Monday 26 October 2020

Interview with Michael McCarty by David Kempf

When did you first become interested in writing?

I’ve been writing for a very long, long time. 

I started writing for the school newspaper The Jaguar News in sixth grade. My first pro sale was in 1983 for a regional music magazine, The Prairie Sun I did a record review of Pink Floyd’s “The Final Cut.” My first national sale was in 1993 to Starlog magazine. And my first book was in 2003. I’ve written hundreds of articles and interviews in newspapers and have over 45 published books.

How did you get involved in fantasy/horror?

When I was a kid, I use to watch a local horror show called Acri Creature Feature that showed all the classic horror movies and I really loved them. I started reading the books, which the movies were based on sometime in Junior High School, Dracula by Bram Stoker and Frankenstein by Mary Shelley. After that I was hooked.

Tell us about your first publisher.

I spent close to a decade writing and trying to get my first book, the vampire novel LIQUID DIET published. I tried everywhere. At that the time the suits said, “Vampire books are dead. Everyone loves a serial killer story. Can you change your vampire into a serial killer instead?”Vampire books have been popular since Bram Stoker wrote DRACULA over a century ago.” This was long before TWILIGHT or TRUE BLOOD.

One day I was talking to Bentley Little and he gave me some excellent advice. He said it was time to put my vampire novel in the trunk and begin another. A lot of writers never get their first books published, including Mr. Little. I started working on another horror novel, called MONSTER BEHIND THE WHEEL, but figured that might take a lot of time to get published. In the meantime, I needed a new game plan. I was talking with my friend Mark McLaughlin about this and he suggested I do a “best of your genre interviews” type book.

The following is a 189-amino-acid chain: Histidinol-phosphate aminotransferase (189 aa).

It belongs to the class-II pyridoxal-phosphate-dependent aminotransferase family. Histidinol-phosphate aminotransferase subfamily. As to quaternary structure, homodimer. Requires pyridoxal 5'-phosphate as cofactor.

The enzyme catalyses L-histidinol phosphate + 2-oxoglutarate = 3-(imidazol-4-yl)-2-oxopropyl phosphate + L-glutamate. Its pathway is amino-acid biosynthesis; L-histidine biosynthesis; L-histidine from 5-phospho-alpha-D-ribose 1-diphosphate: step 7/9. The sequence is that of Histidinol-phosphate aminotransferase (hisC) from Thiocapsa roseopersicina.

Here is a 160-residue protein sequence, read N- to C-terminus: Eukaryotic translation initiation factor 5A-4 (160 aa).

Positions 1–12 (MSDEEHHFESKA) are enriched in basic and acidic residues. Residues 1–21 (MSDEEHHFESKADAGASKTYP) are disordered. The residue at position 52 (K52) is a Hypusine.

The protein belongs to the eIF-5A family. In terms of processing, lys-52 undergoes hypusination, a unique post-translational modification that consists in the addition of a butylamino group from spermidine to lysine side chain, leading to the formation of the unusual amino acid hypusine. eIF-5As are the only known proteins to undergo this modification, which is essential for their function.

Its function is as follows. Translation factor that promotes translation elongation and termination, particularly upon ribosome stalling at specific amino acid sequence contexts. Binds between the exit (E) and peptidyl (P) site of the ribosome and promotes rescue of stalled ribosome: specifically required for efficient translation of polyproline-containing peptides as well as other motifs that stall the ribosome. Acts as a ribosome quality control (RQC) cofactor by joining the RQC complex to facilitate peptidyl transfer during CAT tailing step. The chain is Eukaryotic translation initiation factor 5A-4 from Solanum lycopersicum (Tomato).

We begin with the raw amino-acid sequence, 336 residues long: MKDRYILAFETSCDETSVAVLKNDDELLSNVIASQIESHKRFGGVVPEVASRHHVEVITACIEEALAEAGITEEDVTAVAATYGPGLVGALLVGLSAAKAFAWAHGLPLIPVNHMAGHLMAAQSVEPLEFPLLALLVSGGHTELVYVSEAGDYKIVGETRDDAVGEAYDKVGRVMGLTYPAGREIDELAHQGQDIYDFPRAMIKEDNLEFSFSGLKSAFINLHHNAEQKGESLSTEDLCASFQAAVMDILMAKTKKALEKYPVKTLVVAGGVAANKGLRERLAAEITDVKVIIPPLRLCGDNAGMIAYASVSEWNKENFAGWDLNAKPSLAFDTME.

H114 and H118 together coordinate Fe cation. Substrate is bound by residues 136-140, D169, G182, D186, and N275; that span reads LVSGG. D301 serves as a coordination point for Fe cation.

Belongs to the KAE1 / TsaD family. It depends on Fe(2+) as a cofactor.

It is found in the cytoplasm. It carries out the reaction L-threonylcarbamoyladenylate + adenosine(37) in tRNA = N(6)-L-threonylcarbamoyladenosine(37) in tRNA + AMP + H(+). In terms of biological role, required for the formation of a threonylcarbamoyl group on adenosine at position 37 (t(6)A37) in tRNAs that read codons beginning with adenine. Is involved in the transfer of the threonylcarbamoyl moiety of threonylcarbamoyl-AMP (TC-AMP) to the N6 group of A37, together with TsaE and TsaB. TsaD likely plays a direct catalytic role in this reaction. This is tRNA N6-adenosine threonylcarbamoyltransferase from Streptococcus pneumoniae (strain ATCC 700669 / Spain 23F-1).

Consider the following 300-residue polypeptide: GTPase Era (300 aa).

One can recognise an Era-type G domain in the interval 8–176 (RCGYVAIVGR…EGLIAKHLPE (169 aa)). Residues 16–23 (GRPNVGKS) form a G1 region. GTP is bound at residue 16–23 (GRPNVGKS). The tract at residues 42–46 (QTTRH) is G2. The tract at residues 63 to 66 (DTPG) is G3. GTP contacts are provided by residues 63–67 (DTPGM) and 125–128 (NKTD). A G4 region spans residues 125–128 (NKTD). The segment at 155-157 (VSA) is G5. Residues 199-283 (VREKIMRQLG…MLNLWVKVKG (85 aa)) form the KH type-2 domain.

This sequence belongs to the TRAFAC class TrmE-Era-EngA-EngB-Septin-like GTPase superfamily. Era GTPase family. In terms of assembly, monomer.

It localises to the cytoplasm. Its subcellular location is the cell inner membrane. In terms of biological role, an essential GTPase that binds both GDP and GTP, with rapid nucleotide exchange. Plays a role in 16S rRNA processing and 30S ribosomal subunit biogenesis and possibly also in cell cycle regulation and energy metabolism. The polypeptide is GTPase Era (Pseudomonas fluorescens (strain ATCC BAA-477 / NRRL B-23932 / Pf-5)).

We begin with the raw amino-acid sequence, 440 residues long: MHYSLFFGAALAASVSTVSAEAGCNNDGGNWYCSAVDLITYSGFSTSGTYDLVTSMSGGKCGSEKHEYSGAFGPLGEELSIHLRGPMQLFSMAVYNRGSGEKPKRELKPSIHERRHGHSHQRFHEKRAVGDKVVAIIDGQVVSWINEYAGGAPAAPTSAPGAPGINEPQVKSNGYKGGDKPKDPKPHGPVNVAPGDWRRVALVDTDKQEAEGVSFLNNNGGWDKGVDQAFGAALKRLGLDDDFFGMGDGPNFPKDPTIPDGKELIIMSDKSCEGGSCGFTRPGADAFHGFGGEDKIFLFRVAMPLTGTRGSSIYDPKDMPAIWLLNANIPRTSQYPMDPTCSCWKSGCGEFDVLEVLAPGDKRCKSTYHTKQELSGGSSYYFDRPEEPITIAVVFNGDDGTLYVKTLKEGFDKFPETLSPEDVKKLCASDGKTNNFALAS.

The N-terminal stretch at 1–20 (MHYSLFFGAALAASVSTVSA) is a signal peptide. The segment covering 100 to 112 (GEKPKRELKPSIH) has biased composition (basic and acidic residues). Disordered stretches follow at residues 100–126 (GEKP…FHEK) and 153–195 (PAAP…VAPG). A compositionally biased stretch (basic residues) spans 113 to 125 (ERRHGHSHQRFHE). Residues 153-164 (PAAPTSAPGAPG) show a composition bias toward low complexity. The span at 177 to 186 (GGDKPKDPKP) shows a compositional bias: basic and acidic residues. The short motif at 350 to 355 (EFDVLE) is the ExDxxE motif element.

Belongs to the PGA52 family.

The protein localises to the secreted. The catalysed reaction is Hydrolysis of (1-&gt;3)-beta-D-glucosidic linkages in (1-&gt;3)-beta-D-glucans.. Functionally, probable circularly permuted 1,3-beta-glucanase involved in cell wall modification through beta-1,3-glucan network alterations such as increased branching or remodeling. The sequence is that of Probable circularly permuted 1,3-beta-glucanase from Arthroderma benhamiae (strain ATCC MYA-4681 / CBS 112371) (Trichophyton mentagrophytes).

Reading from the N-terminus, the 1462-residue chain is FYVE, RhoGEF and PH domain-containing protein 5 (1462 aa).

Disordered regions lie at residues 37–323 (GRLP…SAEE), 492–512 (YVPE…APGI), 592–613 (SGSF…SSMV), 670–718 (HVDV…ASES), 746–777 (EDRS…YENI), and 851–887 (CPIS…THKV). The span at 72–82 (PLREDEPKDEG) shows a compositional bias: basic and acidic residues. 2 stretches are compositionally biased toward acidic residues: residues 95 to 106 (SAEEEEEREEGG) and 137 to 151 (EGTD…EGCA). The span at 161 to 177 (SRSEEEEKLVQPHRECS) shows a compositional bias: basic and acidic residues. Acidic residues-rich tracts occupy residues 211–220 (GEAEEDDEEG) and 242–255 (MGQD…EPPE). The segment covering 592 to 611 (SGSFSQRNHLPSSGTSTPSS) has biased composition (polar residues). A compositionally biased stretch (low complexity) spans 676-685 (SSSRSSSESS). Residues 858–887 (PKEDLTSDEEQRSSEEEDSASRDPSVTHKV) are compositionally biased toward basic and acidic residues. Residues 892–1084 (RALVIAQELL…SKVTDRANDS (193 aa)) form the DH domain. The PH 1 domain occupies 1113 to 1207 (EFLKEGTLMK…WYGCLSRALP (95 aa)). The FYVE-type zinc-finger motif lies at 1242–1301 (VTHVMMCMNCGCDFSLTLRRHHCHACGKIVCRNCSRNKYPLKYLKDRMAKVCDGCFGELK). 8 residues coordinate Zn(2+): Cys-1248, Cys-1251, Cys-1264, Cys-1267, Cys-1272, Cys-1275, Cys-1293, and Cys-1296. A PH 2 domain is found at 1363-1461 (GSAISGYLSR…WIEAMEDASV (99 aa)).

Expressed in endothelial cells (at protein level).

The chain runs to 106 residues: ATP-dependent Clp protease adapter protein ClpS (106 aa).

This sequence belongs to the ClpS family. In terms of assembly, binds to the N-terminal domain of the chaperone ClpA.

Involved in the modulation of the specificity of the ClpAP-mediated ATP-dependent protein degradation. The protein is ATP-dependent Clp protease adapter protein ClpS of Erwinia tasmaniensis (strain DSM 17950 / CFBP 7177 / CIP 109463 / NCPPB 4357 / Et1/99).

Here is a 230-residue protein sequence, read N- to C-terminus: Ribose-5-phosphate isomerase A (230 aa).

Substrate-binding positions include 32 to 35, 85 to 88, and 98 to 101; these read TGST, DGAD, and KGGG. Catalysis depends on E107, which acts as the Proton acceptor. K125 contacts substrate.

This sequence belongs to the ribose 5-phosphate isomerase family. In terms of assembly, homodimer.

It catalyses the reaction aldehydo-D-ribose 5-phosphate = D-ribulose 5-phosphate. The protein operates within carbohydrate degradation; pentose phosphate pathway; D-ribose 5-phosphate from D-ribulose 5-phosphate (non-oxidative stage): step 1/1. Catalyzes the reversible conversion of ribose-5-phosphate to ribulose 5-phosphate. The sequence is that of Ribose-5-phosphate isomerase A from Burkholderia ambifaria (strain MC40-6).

I sent a query to a small publisher who specializes in collectible books. The editor wanted to publish the book, but in the end, I decided my book wasn’t right for this house. Next, I sent it to a publisher in Spain. The editor also wanted to publish the book, but ultimately, it didn’t work out there either. During the World Horror Convention in Chicago, I talked to William F. Nolan about the book project; he was enthusiastic, saying if two publishers liked it, a third was probably around the corner very soon. And he was kind of correct about that. About ten minutes after meeting with Nolan, I talked with Neil Gaiman about the book. He suggested that publisher John Betancourt at Wildside Press might like it. So I sent a query and three chapters about my new book idea called GIANTS OF THE GENRE to Mr. Betancourt. He read the three chapters and outline and politely rejected it.